Apple Converting Arizona Plant Into $2 Billion Data Center - InformationWeek

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Apple Converting Arizona Plant Into $2 Billion Data Center

Apple will spend $2 billion to repurpose a failed Arizona sapphire glass plant as a data center and command hub for global networks.

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Apple is slated to spend $2 billion in repurposing an old sapphire glass plant to create a data and command center located in Mesa, Ariz. In addition, the new facility will serve as a hub for Apple's data activity worldwide and keep jobs in the area.

The project involves converting a plant formerly occupied by GT Advanced Technologies (GT), the company Apple hired to manufacture sapphire screens. Apple acquired the plant in November 2013 and leased it to GT for production, a move that was expected to create management jobs and result in scratch-resistant screens for Apple products.

In October 2014, less than one year later, GT filed for Chapter 11 bankruptcy after it was unable "to produce screens of usable quality," reports Bloomberg. The company could not fulfill the terms of an agreement it previously made with Apple.

GT has since stated that it was victimized by "a classic bait-and-switch strategy" from the tech giant, which presented the smaller company with "an onerous and massively one-sided deal," back when their partnership sparked in fall of 2013, wrote GT COO Daniel Squiller, according to CNBC

[More from Apple: iPad Sales Lag While iPhone, Mac Soar.]

Apple will use the 1.3 million-sq.-ft. facility to house its expanding cloud and data management businesses, which have become essential to its desktop and mobile platforms. The converted plant will serve as a data center and command center for managing Apple's other data centers and networks that handle operations for iTunes, Siri, iCloud, and other services.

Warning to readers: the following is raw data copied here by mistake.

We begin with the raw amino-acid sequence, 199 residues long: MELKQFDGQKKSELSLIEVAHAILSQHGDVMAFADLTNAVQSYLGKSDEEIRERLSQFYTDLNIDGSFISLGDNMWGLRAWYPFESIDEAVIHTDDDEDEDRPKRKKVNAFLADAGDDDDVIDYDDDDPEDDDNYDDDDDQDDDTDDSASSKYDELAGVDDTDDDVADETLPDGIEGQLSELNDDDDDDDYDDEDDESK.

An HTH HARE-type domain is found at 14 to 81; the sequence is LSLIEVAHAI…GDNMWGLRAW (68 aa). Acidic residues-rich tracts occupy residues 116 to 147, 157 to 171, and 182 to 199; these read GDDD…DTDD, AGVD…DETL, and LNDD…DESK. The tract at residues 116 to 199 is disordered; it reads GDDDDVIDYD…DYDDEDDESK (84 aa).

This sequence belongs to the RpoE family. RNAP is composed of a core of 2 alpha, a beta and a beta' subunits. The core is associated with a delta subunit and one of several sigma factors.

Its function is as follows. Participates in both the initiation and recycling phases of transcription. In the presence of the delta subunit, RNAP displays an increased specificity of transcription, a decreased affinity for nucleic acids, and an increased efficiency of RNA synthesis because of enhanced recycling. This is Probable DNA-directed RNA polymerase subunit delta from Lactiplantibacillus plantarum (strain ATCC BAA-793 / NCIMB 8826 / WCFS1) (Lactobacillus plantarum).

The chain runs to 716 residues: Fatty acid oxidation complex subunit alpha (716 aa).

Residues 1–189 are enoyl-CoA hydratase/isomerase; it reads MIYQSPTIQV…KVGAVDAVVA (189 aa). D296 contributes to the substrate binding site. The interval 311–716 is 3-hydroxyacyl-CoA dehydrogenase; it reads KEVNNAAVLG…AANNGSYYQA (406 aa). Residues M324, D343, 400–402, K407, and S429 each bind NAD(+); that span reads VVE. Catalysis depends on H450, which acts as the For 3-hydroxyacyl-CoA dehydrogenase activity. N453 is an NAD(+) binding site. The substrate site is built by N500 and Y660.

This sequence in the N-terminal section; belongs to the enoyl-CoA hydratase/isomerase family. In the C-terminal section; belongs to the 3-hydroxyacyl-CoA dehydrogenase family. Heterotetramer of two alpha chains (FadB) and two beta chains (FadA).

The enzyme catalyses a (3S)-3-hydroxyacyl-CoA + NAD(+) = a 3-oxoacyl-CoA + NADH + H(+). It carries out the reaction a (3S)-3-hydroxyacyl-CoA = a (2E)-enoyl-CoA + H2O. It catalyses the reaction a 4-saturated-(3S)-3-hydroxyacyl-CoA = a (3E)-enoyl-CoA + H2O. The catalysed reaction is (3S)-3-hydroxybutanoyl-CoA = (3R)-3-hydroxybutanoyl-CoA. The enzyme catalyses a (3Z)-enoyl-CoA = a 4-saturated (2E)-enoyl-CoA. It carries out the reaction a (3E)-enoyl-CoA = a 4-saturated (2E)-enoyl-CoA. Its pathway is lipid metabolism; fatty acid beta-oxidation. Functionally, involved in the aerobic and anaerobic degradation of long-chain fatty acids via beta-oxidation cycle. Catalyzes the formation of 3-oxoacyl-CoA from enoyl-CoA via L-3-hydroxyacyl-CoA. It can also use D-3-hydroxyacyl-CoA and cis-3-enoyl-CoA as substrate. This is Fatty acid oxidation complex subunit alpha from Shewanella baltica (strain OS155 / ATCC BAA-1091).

The $2 billion investment, one of the largest in Apple's history, is expected to stretch over 10 years with a 30-year commitment from Apple to maintain the plant, Daniel Scarpinato, spokesman for Arizona Governor Doug Ducey, emailed Reuters.

Apple's project is not only a boon to its data-management business, but to the local Mesa economy. The new data center is expected to employ 150 full-time Apple employees and to create around 300-500 construction and trade jobs. It's welcome news, given that GT announced plans to lay off 650 employees as it halted production last October.

"This expansion will bring a significant economic investment, and propel Arizona's position as one of the best states in the nation in which to do business," said Ducey in a statement.

Like its other data centers, Apple's new Arizona facility will exclusively run on renewable energy, with most power coming from a local solar farm, according to CNET. Apple also intends to build and finance solar projects that will produce 70 megawatts of clean energy and will power more than 14,500 Arizona homes.

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Kelly Sheridan is the Staff Editor at Dark Reading, where she focuses on cybersecurity news and analysis. She is a business technology journalist who previously reported for InformationWeek, where she covered Microsoft, and Insurance & Technology, where she covered financial ... View Full Bio

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Charlie Babcock
Charlie Babcock,
User Rank: Author
2/3/2015 | 5:12:43 PM
Arizona, a good location for solar power
Apple has lead the industry in pledging to build data centers powered by energy coming from renewable resources, both what it generates at its location and what it can buy on the market. Wind, hydro and solar power are common sources. Google and Facebook pledged to do the same. After a long moment of thinking about it, Amazon pledged to do the same Nov. 14. Microsoft has made its own pledge as well. This is a little noticed phenomenon that's swept through the industry leaders. It will one day be considered as a mark of the end of the age of industrial era pollution.
Thomas Claburn
Thomas Claburn,
User Rank: Author
2/3/2015 | 4:41:27 PM
a drop in the bucket
With something like $170+ billion in cash, Apple can afford quite a few such ventures...
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